Chicago holds the dubious distinction of being the most light-polluted city in the U.S. But if a new pilot from the hometown utility is successful, that could change.
Commonwealth Edison has kicked off a pilot project to install light-emitting diode streetlights in two Chicago suburbs, Bensenville and Lombard.
The project is small -- only about 800 ComEd-owned fixtures will be swapped out -- but there is potential for far more. The increased controllability and functionality of the lights allow for better quality of life both beneath and above the light fixtures, along with serious energy savings.
ComEd is leveraging its mesh network from Silver Spring, which its smart meters use to communicate. Utilities and cities are increasingly looking to get more bang for their buck out of smart grid networks -- and LED networks are one of the first choices.
“The smart streetlight application is only one of many capabilities offered by our smart grid technology. This technology has the ability to be paired with other applications that would help improve safety, security and quality of life for the communities we serve,” said Anne Pramaggiore, CEO of ComEd, in a statement.
Chicago has about 300,000 streetlights, with approximately another 100,000 in the surrounding suburbs, according to Joseph Svachula, VP of engineering and smart grid technology at ComEd. The utility owns just under 200,000 of the streetlights.
The two cities in the pilot will be able to remotely control and schedule the lights, as well as receive maintenance updates if the lights go out. During the pilot, they will test additional functionality, such as having a light pulse outside of a home that has made a call to 911 and is waiting for an ambulance.
Svachula said that the Silver Spring mesh network was primarily for smart meters and distribution automation, but the utility started to look at additional uses when it realized how robust the system is. Streetlights are a clear choice, not just for the energy savings, but also because adding nodes on the network up in streetlights serves to further strengthen the network. Eventually, the network could be used for other smart-city services.
For Silver Spring Networks, which suffered layoffs last fall due to the smart-meter slowdown, offering smart-city networks in the U.S. and Europe could be a key strategy to boost the bottom line. Silver Spring has already networked 75,000 streelights for Florida Power & Light, and will now network 500,000.
The move to LEDs is becoming increasingly compelling for many cities. Even a few years ago, high-brightness white-light LEDs were becoming established within the outdoor lighting industry, according to a study on the LED market by GTM Research and Groom Energy. Major cities across the U.S., including Las Vegas, Seattle and Austin, are all investing in LEDs.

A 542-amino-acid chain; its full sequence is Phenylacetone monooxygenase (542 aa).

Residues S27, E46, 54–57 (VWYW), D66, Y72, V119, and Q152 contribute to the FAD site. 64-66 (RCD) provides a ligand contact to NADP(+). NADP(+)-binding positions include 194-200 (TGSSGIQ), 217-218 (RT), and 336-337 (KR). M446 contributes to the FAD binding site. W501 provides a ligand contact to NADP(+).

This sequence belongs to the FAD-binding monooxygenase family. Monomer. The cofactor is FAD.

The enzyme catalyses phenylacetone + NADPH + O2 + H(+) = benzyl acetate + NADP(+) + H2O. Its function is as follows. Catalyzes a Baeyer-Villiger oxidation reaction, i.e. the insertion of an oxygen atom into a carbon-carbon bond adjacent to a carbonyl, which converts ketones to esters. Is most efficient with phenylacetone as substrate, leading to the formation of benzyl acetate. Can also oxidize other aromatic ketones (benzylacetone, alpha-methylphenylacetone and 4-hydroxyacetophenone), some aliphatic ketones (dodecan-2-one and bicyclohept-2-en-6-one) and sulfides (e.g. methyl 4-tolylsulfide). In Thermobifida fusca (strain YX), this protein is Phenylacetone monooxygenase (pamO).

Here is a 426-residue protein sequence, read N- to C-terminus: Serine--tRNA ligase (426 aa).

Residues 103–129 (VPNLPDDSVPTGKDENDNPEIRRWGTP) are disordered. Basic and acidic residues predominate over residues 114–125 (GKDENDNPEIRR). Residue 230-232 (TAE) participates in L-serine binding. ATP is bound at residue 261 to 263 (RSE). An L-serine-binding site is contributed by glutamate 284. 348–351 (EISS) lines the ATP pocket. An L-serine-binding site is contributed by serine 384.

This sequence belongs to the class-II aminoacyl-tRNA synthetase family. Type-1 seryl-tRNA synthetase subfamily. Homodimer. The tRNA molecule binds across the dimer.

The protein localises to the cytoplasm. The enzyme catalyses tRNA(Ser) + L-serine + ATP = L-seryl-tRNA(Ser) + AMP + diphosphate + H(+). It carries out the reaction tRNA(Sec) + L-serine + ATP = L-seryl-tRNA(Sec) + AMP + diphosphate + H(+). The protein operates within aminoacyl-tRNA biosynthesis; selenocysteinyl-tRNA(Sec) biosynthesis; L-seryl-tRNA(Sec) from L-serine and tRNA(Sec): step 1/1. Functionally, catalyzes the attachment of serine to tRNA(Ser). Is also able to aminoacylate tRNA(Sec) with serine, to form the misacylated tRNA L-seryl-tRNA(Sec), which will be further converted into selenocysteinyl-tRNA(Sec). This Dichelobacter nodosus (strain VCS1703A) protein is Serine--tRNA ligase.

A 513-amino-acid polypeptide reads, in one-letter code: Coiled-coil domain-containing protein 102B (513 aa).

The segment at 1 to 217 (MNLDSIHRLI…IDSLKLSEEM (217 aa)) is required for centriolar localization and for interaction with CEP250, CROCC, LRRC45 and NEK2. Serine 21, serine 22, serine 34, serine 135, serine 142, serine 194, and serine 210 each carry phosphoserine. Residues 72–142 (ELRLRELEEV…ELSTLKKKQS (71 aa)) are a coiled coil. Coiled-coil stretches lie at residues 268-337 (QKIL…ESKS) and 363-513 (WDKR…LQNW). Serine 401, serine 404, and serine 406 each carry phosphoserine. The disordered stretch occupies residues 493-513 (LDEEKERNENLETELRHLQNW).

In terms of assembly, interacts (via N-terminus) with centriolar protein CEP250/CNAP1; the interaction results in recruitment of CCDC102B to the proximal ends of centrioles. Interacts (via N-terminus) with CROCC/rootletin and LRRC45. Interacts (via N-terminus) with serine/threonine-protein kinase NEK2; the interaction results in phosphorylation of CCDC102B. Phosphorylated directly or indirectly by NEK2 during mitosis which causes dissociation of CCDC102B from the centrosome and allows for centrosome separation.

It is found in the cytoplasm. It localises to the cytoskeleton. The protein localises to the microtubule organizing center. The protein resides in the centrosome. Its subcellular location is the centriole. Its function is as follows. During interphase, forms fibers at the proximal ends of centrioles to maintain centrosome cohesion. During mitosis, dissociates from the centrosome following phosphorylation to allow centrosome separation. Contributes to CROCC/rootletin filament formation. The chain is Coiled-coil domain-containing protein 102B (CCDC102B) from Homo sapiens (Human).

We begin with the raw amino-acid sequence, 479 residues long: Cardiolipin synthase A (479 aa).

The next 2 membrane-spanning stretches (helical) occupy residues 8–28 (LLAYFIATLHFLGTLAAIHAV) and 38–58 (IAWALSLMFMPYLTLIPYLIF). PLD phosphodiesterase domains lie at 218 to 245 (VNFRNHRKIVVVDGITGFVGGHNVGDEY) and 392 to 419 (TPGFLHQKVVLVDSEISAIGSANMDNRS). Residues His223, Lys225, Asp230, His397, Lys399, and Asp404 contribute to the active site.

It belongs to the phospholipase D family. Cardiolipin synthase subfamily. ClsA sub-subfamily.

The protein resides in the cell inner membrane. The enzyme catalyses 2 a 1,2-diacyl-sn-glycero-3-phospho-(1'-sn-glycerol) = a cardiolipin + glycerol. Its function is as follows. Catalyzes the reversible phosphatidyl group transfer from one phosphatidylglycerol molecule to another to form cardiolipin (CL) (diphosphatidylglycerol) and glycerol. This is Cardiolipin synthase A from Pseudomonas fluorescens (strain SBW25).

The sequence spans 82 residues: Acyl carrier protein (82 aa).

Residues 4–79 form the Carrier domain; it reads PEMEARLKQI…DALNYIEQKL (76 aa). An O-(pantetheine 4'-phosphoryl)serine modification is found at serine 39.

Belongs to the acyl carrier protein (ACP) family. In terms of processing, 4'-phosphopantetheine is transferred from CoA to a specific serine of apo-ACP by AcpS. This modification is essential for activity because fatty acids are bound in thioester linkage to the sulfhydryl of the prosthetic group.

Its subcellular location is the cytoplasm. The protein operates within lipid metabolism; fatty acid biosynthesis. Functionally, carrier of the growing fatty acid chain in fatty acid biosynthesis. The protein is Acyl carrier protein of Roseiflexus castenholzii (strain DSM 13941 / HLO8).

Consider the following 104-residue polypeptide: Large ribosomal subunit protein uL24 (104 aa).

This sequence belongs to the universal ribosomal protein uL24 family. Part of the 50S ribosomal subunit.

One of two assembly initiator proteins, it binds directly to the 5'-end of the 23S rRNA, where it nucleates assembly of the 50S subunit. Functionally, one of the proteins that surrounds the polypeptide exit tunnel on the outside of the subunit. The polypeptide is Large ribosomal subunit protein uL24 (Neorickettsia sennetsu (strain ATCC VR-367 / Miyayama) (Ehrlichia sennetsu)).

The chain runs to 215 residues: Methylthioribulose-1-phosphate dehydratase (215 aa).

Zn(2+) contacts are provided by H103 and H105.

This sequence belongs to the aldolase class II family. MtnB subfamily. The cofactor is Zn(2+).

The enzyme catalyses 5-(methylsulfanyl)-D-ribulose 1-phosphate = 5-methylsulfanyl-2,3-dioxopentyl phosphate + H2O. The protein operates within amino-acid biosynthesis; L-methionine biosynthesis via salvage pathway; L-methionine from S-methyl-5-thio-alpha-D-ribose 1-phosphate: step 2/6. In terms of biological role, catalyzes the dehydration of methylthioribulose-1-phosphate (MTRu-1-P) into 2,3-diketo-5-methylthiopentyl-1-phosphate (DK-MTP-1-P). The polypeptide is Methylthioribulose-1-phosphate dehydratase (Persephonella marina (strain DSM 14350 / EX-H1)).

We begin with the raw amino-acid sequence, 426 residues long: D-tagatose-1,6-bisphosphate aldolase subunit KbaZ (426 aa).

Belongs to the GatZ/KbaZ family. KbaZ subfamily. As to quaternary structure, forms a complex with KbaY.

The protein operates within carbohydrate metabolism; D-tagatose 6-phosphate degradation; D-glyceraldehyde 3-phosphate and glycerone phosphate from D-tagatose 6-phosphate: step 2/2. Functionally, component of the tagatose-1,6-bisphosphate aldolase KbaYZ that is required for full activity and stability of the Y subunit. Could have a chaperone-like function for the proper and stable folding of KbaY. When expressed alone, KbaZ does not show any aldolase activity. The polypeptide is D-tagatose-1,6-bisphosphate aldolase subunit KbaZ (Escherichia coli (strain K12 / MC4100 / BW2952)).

U.S. streetlights cost $6 billion to $8 billion annually for energy and maintenance. That has made a lot of city planners take a look at LEDs.
For the two towns in Illinois, the benefits go beyond easier maintenance and better visibility for residents. Most utilities, including ComEd, charge a calculated flat rate for streetlights, but the LEDs ComEd is installing have a digital node that tracks the light’s energy use.
A more precise lighting bill could offer even more savings over just the initial savings of swapping out the bulbs, especially as the LEDs can be controlled with greater precision. ComEd does not anticipate that it will be a major undertaking to integrate the more detailed energy usage data into its billing system.
Los Angeles completed one of the largest LED streetlight replacement programs in the country about three years ago, with a retrofit of more than 140,000 lights. The swap to LEDs helped LA cut its energy use by 63 percent, and areas with the lights have seen lower crime rates. The city found that it was not just about adding brighter lights where they’re needed, but also helping to reduce sky glow at night.
After the pilot, a plan will be developed for ComEd to offer a smart streetlight service to more municipalities as part of its energy efficiency portfolio. For starters, it would use energy efficiency funding to buy down the traditional lights as stranded assets. Then they can retire those and put in the new lights. For municipalities, the leasing fee for the lights would likely be lower, since LEDs have a longer lifespan, and the energy costs should plummet by about two-thirds.
The LEDs are already being installed, and ComEd expects to release a request for proposal later this year. With regulatory approval, the utility could install another 30,000 streetlights over the next two years.